Director Karthik Saragur has shared some insights on how he arrived at the title of his new Kannada film, Bheemasena Nalamaharaja.
“‘Bheemasena Nalamaharaja’ is a beautiful analogy of love, mythology and food. I come from a family of cooks and hoteliers. Even today, whenever there are huge functions like marriage or thread ceremony, in my family it is the men who cook the traditional meal. Recipes have been passed on from centuries and generations. I have grown up in that environment and in the beginning of my filmmaker journey I used to work at a restaurant for almost two years,” Saragur recalled.
The film is said to be based on six rasas — sweet, sour, salty, bitter, pungent and astringent — and six characters represent these rasas.
The director added: “Cooking has a lot of activity involved — scraping, chopping, washing, frying. I wanted the characters to be cooked in a way so that the real flavour of the story can come out. In this film, I wanted the characters to retain their originality but at the same time blend well with the others, just like ingredients do in a dish.”
“For me, it comes from history. In one of Dr. Rajakumar’s movies, the protagonist’s wife suffers from a terminal illness and he volunteers to go and cook. His wife is taken abacki. The protagonist puts out the argument that both Bheema and Nala were men and great cooks too,” he said.
He added: “That was a frame of reference for me and most Kannadigas know about this anecdote. When you come to Bheema and Nala’s life, Bheema, during the period of his exile (agyatvas), served as a cook, while Nala happens to be the first food scientist in India.”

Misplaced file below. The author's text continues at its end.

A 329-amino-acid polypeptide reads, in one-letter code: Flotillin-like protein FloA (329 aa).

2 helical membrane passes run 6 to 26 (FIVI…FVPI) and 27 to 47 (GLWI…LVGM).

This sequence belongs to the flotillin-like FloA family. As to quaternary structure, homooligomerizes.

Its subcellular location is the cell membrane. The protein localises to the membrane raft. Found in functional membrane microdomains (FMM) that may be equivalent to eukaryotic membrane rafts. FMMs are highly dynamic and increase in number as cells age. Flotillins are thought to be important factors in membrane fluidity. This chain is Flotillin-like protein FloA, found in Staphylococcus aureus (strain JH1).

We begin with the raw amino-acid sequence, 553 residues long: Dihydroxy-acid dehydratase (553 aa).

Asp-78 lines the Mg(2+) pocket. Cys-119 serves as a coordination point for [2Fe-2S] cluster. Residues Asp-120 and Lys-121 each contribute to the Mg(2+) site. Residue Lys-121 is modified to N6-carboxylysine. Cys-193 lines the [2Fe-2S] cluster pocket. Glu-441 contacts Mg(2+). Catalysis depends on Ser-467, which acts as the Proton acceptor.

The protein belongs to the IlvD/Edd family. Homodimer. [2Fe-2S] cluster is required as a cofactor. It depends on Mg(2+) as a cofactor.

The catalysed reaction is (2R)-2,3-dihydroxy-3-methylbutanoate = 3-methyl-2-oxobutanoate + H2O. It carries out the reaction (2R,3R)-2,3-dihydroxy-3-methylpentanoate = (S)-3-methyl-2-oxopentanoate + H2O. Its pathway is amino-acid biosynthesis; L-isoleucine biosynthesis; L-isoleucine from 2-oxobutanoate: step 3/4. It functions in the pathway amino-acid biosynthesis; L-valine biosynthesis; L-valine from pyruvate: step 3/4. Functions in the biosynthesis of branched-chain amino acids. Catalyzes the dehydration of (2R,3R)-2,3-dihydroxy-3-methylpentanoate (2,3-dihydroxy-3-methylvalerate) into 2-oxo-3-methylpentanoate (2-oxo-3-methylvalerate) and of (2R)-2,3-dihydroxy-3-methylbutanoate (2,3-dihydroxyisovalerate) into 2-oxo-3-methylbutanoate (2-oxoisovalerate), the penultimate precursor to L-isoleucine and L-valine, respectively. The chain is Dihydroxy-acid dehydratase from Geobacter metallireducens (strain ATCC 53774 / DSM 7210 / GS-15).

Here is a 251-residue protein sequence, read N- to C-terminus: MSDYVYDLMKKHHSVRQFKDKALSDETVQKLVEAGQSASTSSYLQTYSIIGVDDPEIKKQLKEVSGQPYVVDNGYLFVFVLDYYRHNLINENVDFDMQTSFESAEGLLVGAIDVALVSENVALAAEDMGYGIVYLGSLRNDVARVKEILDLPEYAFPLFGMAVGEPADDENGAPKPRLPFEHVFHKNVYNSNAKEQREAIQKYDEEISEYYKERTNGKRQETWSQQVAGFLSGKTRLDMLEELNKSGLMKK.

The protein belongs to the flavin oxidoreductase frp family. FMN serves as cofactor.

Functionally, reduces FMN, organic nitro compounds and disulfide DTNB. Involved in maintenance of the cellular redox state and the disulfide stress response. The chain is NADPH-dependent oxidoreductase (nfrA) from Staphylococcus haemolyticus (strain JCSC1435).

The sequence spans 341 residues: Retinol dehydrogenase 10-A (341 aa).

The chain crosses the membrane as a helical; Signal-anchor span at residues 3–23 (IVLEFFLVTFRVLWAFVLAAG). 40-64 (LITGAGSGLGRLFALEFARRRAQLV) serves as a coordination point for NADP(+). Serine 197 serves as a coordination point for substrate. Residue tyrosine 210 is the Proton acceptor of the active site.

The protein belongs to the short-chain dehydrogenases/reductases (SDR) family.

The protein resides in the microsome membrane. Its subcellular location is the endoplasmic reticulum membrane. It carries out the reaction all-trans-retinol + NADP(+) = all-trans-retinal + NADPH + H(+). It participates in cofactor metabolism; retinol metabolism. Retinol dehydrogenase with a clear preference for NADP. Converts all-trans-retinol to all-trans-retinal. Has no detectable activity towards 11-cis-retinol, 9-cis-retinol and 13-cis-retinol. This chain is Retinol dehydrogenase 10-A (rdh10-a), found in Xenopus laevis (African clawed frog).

Another subtext that was important is the fact that among the five husbands of Draupati, Bheema was the only one who would to any extent to make her happy, he claimed.
Director Karthik Saragur says the visually striking locales in the film are all situated in his home state.
“There is a place called KGF in Karnataka. Very few of us know that KGF had one of the largest Anglo-Indian settlements in India. The brilliant set up there, the colonial structure, was something I discovered 10 years back while doing another film. We took the chance and advantage of these setups, went there, captured the moment and came back,” Saragur said.
He added that the film was shot in the midst of the Western Ghats.
“The visual beauty that we have captured in the film is completely in Karnataka, as we have rich flora and fauna in the state. We shot in the midst of the western Ghats, in a place called Kodachadri. Half the film was shot there. We shot our rafting scenes in Coorg. The temples that we shot in are from the 15th and 16th century,” he said.
The film features Aravinnd Iyer and Arohi Narayan in lead roles along with Priyanka, Aadya, and Achyut Kumar, and released on Amazon Prime Video.
Actor Aravinnd Iyer also opened up about the film and his role.
“Bheemasena Nalamaharaja” is an ode to the mythical Mahabharat figure, Bheem, who was known to be a great cook. According to the epic, Bheem spent his years of the Agyat Vaas of the Pandavas in the guise of a cook.
“There is also this mythological reference in this whole movie. Apart from what everybody already knows — that Bheema and Nala were great cooks — there is this common element that both went to great extents to safeguard their family and help people around them.”
Directed by Karthik Saragur, “Bheemasena Nalamaharaja” brings together the themes of love and food.
“The conversations between Karthik and me were about some traditional dishes that are cooked at our homes and most of the dishes at my place are named after the grandmothers who used to make them. Our styles of cuisine are different, and at my place my grandmother used to make a Gujarati sort of a curry, and Karthik never had that before. It’s a very specific dish of our household. So, we would talk about dishes and food, and we tried to incorporate a few. We enjoy eating!” Aravinnd said.
Sharing some of his all-time favourite dishes, Aravinnd said: “My favourite dishes are some Punjabi dishes. I make a lot of Amritsari Pindi Chana. Among South Indian dishes, I need my Idli, vada, sambhar.”
“Bheemasena Nalamaharaja” is streaming on Amazon Prime Video.
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